As a Western-informed art viewer, it is hard not to think of Joseph Beuys when presented with grey industrial felt in an art gallery, but Maria Hupfield puts a crack in that canon with her art objects made from such felt. When asked how she positioned her work in relation to Beuys, she replied she was not interested in myth-making—the foundation of the post-war German artist’s practice—and that her experience is so different from his that it’s hard to compare. This is true. As a woman, as an Anishnaabe artist growing up in rural Canada, her work draws on First Nations’ traditions, personal history and very real experience.
With this in mind, and with respect to Beuys, an artist who shook up the art world in his time, I can’t help but draw comparisons and see Hupfield’s work as a welcome transgression. Beuys often wrapped objects with felt (along with layers of social political meaning that are the subject of another discussion) while Hupfield meticulously reconstructs objects using felt, giving them formal consistency. From a tape cassette to a canoe, the neutral grey material has the effect of equalizing a wide range of objects, at once erasing their specificity and highlighting their distinction as personal and cultural symbols. And, whether conscious or not, she re-defines what we might think of when we refer to The felt suit with her Snowmobile Suit (2012) and her Jingle Spiral (2015) that is given life in her performance, The One Who Keeps on Giving.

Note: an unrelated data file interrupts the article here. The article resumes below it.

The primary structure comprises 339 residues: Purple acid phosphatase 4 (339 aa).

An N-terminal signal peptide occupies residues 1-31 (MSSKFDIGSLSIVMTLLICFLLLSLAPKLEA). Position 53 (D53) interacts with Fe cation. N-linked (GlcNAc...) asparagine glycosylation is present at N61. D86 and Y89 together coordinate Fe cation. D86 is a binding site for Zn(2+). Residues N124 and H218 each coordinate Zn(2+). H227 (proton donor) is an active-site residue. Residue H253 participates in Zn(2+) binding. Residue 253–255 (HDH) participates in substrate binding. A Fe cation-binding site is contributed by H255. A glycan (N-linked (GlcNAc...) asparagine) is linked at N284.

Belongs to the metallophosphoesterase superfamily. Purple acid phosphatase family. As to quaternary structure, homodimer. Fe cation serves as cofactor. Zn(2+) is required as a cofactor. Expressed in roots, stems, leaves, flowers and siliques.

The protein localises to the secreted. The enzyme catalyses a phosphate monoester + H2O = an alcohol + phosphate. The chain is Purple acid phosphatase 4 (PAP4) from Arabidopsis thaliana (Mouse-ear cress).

Maria Hupfield asserts herself against the weight of Western tradition by claiming industrial felt for herself. She is imbuing this heavily coded material with new meanings and contributing to changing perceptions about what is and who drives the grand narrative that is art history.
You can see many of Maria Hupfield’s felt objects in her exhibition The One Who Keeps on Giving currently at the Power Plant: Contemporary Art Gallery, Toronto through May 14, 2017.